The amount of energy given off by a black hole could be enough to support life, expanding the possibilities of where humans should search for extraterrestrials. NASA astrophysicist Jeremy Schnittman based his research on the hit Hollywood movie Interstellar, in which the main character, played by Matthew McConaughey, goes in search of a habitable planet for humans to live on as Earth is dying. In the 2014 movie, the scientists discovered planets orbiting a black hole which could sustain life. Mr Schnittman wanted to test the real-life feasibility of this.
The scientist said accretion discs, made up of materials and objects orbiting a black hole, could allow life to exist.
The friction generated by these discs as they are pushed and shoved by the extreme gravitational force is so large that it can produce a tremendous amount of energy, depending on the size of the black hole.
While the Sun gives Earth energy through light and heat, the radiation and energy from the accretion discs might prove just as valuable.
Mr Schnittman wrote in the paper published in the journal arXiv: “On the down side, the Sun provides almost all the energy necessary for life on Earth to survive. Without it’s constant heat flux, the oceans would likely freeze over in a matter of days.
“But we also know that many astrophysical black holes can provide their own energy source, in the form of radiation from hot, accreting gas.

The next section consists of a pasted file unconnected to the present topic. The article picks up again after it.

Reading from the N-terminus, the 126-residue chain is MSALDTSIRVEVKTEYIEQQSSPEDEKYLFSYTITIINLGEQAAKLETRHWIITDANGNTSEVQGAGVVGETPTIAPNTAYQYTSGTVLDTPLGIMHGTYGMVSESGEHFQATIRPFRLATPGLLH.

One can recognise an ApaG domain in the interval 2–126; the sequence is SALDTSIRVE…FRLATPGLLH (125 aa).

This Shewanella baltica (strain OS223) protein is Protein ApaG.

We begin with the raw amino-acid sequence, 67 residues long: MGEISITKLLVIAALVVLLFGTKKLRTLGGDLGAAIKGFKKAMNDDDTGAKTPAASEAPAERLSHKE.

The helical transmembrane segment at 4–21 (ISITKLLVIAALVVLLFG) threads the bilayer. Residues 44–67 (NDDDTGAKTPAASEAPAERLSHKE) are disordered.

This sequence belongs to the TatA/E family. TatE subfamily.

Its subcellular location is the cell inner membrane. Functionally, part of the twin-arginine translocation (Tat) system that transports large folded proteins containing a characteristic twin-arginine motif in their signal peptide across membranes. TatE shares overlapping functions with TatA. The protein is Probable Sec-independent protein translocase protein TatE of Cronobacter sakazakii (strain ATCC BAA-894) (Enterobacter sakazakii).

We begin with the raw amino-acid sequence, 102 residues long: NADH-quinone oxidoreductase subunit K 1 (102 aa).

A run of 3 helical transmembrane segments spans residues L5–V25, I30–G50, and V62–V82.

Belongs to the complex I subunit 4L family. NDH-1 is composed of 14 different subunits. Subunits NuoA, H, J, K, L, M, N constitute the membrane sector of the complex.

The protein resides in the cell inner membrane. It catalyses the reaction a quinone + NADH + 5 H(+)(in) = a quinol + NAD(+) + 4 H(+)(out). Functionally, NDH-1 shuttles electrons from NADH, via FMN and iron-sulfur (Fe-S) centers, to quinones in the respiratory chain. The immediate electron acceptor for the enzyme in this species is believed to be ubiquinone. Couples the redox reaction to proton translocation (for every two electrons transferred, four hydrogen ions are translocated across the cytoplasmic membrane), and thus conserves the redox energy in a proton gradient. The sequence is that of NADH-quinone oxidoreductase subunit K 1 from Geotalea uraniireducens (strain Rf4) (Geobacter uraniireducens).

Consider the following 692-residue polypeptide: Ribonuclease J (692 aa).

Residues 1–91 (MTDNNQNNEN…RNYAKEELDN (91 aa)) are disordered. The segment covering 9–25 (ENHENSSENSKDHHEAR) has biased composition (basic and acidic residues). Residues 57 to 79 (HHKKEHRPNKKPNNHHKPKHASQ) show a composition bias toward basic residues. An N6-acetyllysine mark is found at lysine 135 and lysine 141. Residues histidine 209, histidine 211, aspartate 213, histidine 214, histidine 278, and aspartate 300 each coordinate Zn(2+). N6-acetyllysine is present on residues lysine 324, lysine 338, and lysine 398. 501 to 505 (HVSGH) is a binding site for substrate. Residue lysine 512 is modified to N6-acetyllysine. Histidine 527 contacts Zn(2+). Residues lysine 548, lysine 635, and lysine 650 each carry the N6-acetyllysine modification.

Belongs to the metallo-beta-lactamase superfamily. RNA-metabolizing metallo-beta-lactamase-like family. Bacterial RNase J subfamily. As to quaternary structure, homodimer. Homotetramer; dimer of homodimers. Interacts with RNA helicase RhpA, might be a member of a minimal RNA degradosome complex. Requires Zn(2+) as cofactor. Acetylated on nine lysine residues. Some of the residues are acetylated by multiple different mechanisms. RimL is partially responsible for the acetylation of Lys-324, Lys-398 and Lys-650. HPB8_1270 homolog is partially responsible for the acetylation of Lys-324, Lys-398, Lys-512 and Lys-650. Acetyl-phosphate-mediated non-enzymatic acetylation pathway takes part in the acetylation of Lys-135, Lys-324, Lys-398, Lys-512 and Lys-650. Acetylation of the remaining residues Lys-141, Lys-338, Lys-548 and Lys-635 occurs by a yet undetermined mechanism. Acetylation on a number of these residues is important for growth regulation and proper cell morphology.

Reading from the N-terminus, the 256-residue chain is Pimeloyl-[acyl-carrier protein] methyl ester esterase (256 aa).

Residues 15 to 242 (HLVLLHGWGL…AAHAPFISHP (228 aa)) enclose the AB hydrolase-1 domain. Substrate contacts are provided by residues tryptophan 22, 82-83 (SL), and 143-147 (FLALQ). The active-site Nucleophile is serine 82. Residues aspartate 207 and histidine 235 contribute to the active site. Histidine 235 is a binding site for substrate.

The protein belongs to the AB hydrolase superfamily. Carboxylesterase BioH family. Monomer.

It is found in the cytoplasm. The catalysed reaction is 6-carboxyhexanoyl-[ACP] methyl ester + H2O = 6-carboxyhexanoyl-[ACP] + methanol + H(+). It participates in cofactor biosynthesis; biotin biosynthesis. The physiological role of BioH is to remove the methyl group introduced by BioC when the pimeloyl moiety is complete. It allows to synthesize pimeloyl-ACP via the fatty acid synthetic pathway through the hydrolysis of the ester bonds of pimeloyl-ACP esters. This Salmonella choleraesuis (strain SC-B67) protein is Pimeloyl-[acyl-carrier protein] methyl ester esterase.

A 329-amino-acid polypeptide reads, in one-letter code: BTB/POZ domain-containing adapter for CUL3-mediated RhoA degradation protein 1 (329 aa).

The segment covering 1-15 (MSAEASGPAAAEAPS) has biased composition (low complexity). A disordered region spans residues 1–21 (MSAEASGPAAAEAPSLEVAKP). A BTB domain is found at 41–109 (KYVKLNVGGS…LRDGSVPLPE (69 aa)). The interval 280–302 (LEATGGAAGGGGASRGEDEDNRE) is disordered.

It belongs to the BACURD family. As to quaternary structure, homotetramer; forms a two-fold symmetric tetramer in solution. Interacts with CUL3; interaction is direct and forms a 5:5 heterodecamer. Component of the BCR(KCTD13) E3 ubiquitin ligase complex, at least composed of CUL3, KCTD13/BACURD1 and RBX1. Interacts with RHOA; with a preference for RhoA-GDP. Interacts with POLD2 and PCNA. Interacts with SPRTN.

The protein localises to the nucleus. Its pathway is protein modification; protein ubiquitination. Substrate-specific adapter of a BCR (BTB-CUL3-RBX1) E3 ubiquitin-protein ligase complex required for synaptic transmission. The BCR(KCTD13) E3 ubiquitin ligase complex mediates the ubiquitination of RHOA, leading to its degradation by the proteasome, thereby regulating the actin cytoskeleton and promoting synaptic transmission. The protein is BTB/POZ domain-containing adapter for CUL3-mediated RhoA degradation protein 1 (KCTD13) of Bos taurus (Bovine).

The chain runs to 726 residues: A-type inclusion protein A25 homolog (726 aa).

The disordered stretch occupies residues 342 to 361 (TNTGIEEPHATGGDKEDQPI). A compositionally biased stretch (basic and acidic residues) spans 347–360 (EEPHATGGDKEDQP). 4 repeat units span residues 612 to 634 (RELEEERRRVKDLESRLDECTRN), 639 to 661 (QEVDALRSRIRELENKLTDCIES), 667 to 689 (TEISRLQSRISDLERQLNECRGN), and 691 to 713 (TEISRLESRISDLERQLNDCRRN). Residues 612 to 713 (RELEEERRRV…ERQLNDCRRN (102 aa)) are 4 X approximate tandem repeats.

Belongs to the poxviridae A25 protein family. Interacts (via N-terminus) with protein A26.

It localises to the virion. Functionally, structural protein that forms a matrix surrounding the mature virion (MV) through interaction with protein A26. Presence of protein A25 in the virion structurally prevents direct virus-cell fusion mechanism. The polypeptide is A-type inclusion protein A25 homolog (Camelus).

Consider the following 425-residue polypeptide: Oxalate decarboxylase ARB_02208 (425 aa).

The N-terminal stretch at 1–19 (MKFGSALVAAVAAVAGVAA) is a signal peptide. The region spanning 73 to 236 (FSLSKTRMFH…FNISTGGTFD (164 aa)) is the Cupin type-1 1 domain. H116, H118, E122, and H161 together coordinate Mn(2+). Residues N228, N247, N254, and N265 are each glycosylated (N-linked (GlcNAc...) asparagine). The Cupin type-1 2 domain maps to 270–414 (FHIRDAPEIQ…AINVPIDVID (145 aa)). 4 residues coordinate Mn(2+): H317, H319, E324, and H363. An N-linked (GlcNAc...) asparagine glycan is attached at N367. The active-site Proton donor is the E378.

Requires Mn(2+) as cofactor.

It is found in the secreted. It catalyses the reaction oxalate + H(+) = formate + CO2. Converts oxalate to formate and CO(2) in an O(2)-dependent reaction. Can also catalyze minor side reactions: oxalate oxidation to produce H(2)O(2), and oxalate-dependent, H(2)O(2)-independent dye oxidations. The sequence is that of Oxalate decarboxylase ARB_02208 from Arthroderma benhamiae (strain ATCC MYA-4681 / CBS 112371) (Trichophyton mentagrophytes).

“In fact, for most observable black holes, this accretion power outweighs anything attainable from nuclear fusion by many orders of magnitude.
“So one could naturally imagine that replacing the Sun with an accreting black hole might not be the end of life on Earth after all.”
However, the NASA scientist noted the energy and radiation coming from a black hole would be potentially “lethal” to any life.
Instead, our star will expand dramatically after it has used its supply of hydrogen in around 5 billion years, before it condenses into a white dwarf which is essentially the corpse of a star.
Secondly, the nearest black hole is way too far for humans to reach, let alone allow humans to spot planets orbiting, making them an impossible destination for humanity’s next home.
The nearest black hole to our planet is located 6,523 light-years away – one light-year is 5.88 trillion miles.
The farthest humans have been from Earth is 248,655 miles (400,171 km) in 1970 as part of NASA’s Apollo 13 mission when the craft swung around the far side of the moon – it took almost three days to get there.